Call the initializer we wrote.

var myOtherObject = new MyClass(1.95);
    myOtherObject = new MyClass(val = 1.95); // Equivalent

We can define an operator on our class as well, but the definition has to be outside the class definition.

proc +(A : MyClass, B : MyClass) : MyClass {
  return new MyClass(memberInt = A.getMemberInt() + B.getMemberInt(),
                      memberBool = A.getMemberBool() || B.getMemberBool());

var plusObject = myObject + myDiffObject;


delete myObject;
delete myDiffObject;
delete myOtherObject;
delete plusObject;

Classes can inherit from one or more parent classes

class MyChildClass : MyClass {
  var memberComplex: complex;

Here's an example of generic classes.

class GenericClass {
  type classType;
  var classDomain: domain(1);
  var classArray: [classDomain] classType;

Explicit constructor.

proc GenericClass(type classType, elements : int) {
  this.classDomain = {1..#elements};

Copy constructor. Note: We still have to put the type as an argument, but we can default to the type of the other object using the query (?) operator. Further, we can take advantage of this to allow our copy constructor to copy classes of different types and cast on the fly.

proc GenericClass(other : GenericClass(?otherType),
                   type classType = otherType) {
  this.classDomain = other.classDomain;
  // Copy and cast
  for idx in this.classDomain do this[idx] = other[idx] : classType;

Define bracket notation on a GenericClass object so it can behave like a normal array i.e. objVar[i] or objVar(i)

proc this(i : int) ref : classType {
  return this.classArray[i];

Define an implicit iterator for the class to yield values from the array to a loop i.e. for i in objVar do ...

  iter these() ref : classType {
    for i in this.classDomain do
      yield this[i];
} // end GenericClass

We can assign to the member array of the object using the bracket notation that we defined.

var realList = new GenericClass(real, 10);
for i in realList.classDomain do realList[i] = i + 1.0;

We can iterate over the values in our list with the iterator we defined.

for value in realList do write(value, ", ");

Make a copy of realList using the copy constructor.

var copyList = new GenericClass(realList);
for value in copyList do write(value, ", ");

Make a copy of realList and change the type, also using the copy constructor.

var copyNewTypeList = new GenericClass(realList, int);
for value in copyNewTypeList do write(value, ", ");


Modules are Chapel's way of managing name spaces. The files containing these modules do not need to be named after the modules (as in Java), but files implicitly name modules. For example, this file implicitly names the learnChapelInYMinutes module

module OurModule {

We can use modules inside of other modules. Time is one of the standard modules.

use Time;

We'll use this procedure in the parallelism section.

proc countdown(seconds: int) {
  for i in 1..seconds by -1 {

It is possible to create arbitrarily deep module nests. i.e. submodules of OurModule

  module ChildModule {
    proc foo() {

  module SiblingModule {
    proc foo() {
} // end OurModule

Using OurModule also uses all the modules it uses. Since OurModule uses Time, we also use Time.

use OurModule;

At this point we have not used ChildModule or SiblingModule so their symbols (i.e. foo) are not available to us. However, the module names are available, and we can explicitly call foo() through them.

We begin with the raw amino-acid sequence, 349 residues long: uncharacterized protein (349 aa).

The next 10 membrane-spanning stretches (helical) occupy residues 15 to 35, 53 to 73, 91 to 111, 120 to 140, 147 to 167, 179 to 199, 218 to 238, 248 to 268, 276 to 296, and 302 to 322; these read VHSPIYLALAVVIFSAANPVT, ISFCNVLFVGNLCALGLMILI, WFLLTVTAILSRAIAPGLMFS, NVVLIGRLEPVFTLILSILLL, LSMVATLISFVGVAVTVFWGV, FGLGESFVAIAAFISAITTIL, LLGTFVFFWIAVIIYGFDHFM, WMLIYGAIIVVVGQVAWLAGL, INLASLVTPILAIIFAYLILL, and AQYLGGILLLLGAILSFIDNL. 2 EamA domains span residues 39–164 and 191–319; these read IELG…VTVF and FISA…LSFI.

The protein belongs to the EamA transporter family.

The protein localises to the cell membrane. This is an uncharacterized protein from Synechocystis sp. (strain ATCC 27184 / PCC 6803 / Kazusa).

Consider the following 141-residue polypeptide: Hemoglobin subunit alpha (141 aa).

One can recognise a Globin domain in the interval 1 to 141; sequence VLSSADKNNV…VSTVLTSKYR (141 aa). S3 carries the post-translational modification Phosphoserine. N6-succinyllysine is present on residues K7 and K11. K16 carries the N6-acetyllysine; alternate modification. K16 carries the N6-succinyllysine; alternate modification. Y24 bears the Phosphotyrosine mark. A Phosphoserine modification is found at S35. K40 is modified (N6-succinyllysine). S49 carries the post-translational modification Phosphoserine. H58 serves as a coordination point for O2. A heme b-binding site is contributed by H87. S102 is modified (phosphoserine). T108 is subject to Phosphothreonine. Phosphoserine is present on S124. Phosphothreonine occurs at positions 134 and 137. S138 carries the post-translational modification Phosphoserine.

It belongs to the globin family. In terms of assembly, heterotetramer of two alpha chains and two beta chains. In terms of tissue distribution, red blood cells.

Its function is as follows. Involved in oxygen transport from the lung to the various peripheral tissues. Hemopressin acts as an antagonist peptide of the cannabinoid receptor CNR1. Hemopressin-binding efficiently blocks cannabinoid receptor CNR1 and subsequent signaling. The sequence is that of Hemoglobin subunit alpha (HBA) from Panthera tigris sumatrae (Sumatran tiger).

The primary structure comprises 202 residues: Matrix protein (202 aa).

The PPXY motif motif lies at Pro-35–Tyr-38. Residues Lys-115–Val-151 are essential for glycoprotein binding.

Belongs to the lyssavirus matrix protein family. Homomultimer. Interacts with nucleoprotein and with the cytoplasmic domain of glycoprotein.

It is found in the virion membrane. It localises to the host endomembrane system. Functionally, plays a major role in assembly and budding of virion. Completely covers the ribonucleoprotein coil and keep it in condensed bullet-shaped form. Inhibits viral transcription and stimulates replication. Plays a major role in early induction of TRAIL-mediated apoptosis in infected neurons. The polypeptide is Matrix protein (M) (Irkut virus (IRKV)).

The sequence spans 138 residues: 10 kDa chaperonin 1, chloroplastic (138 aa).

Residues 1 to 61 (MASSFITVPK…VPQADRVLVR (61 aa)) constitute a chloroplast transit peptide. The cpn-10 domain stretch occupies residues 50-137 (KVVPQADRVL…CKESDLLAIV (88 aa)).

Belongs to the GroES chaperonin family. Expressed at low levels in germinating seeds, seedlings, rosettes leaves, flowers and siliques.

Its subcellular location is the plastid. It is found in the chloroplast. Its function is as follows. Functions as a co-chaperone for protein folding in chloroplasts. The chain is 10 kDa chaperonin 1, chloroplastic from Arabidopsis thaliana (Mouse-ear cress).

Now we use ChildModule, enabling unqualified calls.

use ChildModule;


In other languages, parallelism is typically done with complicated libraries and strange class structure hierarchies. Chapel has it baked right into the language.

We can declare a main procedure, but all the code above main still gets executed.

proc main() {

A begin statement will spin the body of that statement off into one new task. A sync statement will ensure that the progress of the main task will not progress until the children have synced back up.

sync {
  begin { // Start of new task's body
    var a = 0;
    for i in 1..1000 do a += 1;
    writeln("Done: ", a);
  } // End of new tasks body
  writeln("spun off a task!");
writeln("Back together");

proc printFibb(n: int) {
  writeln("fibonacci(",n,") = ", fibonacci(n));

A cobegin statement will spin each statement of the body into one new task. Notice here that the prints from each statement may happen in any order.

cobegin {
  printFibb(20); // new task
  printFibb(10); // new task
  printFibb(5);  // new task
    // This is a nested statement body and thus is a single statement
    // to the parent statement, executed by a single task.
    writeln("this gets");
    writeln("executed as");
    writeln("a whole");

A coforall loop will create a new task for EACH iteration. Again we see that prints happen in any order. NOTE: coforall should be used only for creating tasks! Using it to iterating over a structure is very a bad idea!

var num_tasks = 10; // Number of tasks we want
coforall taskID in 1..#num_tasks {
  writeln("Hello from task# ", taskID);

forall loops are another parallel loop, but only create a smaller number of tasks, specifically --dataParTasksPerLocale= number of tasks.

forall i in 1..100 {
  write(i, ", ");

Here we see that there are sections that are in order, followed by a section that would not follow (e.g. 1, 2, 3, 7, 8, 9, 4, 5, 6,). This is because each task is taking on a chunk of the range 1..10 (1..3, 4..6, or 7..9) doing that chunk serially, but each task happens in parallel. Your results may depend on your machine and configuration